-J.A. Young

Christianity in the NFL: God cares about sacks but not suffering.

Sunday, September 1st, 2013

“God is not going to provide any leadership on this team.  He couldn’t care less if we win or not.”

-Bob Knight


I recently had the pleasure of attending an NFL game at Chicago’s historic Soldier Field, with all the pageantry of America’s most popular sport on full display. While there I noticed something interesting during the course of the game.  Immediately before kickoff, the majority of players casually jogged to the end zone and proudly took a knee.  After a few moments in silent meditation, many of the players methodically traced a crucifix across their chests, or kissed their hands and pointed towards the sky.   It was not as though a small segment of the players performed this pregame ritual, it was nearly all of them.  After witnessing this, I began to think about the prominent role that Christianity occupies in many professional sports, most notably American football.  To be completely honest, it made me very angry to realize that many professional athletes really think that God is on their side.  People may not wish to acknowledge it, but implying a relationship between the Christian God and the arena of sports is ridiculous.  Not only that, it is ideologically condemnable, and completely incompatible with an empathetic worldview.  If these athletes were to take the time to think deeply about the consequences of their actions and statements, I think that they would come to better understand the important values of their theology.


The relationship between religion and pro sports has become more and more apparent in recent years.  Mark Oppenheimer of Sports Illustrated recently published an article entitled “Does God Care Who Wins the Super Bowl?”  You can find this provocative title poised above an intentionally pious photo of Ray Lewis, one of the NFL’s most polarizing figures (and an outspoken Christian). In the article, Oppenheimer explores the obvious juxtapositions that exist between many features of pro-football and the traditions of Christianity.  He points out that in addition to the obvious disrespect for the sanctity of Sundays that defines the NFL, that the violent and extravagant nature of the sport seem to conflict with many of the values inherent in America’s most dominant religion.  He also notes that the lifestyles and personas of many of the NFL’s biggest names seem to be at odds with Christian morality.  As anyone who watches ESPN will tell you, we constantly see and hear news of players getting into trouble with the law and openly flaunting their wealth, despite the fact that many of them cultivate Christian personas.  While I agree with Oppenheimer’s points in the article, I couldn’t help but feel as though he was backing away from what really needed to be said.  Every time a postgame interview mentions the importance of God, or Colin Kaepernick kisses his laughably ironic religious tattoos following a touchdown, we skirt the real issue at hand.  No one wants to point out the absurdity of the connection, and the saddening reality that unites pro sports and theology.  When these players thank God for their performance, their thought process is completely absent of how awful the world is for so many people.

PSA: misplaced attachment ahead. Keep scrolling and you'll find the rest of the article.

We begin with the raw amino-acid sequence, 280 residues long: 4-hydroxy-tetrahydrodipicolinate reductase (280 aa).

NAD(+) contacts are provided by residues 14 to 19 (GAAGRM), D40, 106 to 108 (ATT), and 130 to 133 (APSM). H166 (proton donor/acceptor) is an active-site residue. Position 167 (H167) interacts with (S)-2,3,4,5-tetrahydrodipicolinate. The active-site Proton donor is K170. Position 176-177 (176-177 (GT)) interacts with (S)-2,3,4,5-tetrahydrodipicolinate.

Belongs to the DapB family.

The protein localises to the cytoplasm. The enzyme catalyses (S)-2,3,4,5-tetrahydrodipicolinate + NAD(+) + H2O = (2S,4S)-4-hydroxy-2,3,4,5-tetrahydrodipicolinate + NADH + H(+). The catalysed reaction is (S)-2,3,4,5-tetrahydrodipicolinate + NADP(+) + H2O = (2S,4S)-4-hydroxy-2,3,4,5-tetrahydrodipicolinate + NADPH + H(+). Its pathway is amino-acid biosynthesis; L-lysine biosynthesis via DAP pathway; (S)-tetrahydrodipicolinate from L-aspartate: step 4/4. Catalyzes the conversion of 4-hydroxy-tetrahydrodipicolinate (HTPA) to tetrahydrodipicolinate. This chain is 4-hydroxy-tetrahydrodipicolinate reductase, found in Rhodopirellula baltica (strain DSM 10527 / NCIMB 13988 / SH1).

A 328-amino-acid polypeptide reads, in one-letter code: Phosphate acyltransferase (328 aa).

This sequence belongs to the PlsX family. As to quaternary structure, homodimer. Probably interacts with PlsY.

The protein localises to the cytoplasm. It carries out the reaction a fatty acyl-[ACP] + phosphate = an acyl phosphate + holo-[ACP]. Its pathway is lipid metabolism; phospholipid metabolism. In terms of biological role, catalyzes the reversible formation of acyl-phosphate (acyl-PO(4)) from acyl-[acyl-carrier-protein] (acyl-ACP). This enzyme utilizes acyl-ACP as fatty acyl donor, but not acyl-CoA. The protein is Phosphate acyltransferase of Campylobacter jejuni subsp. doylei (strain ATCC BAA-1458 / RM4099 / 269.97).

After a big playoff win or a career-defining performance, we all watch as the best players take to the cameras to thank the big man upstairs for all their success.  I’m sure many of you know that Tim Tebow rarely makes a television appearance where he fails to mention the words “faith” or “God” several times.  But why is this such a farce? We can answer this question just by looking at the issue with a tinge of perspective.  These players pray to God before they take the field and thank him readily following a good performance.  Ergo, they believe God has something at stake in the game that they are playing.  He cares who wins and who loses, who gets injured, he has some type of power over who succeeds and who does not.  If someone gets hurt during a game, maybe it is because they didn’t pray beforehand, or perhaps they were even atheistic.  The real problem is that it has become so commonplace for athletes thank God that we no longer think about what that really means.


This perspective is completely at odds with a reasonable and empathetic understanding of the world.  Just consider for a moment any of the most horrible real-life situations that you can think of.  Genocide, starvation, violent rape, torture, they will all lead us to the same conclusion.  The Christian God is by definition an all-powerful, benevolent creator of the universe.  This means that when Ray Lewis goes up in front of a camera he is sincerely expressing his belief that God, the alpha and the omega, has gone out of his way to help him get a sack while simultaneously failing to address the horrors of the world.  At the same time that an NFL player is praising God for their great game, that same God is ignoring the death of thousands of children to starvation.  He is allowing innocent people to be raped and murdered without remorse. They’ll say God works in mysterious ways, but to me that doesn’t serve as the comforting blanket of warmth that it does for other people.  When I hear someone charismatically state that their God had something to do with a meaningless game of football my blood begins to boil.  I struggle to think of the words to describe how insane that belief really is. 


-J.A. Young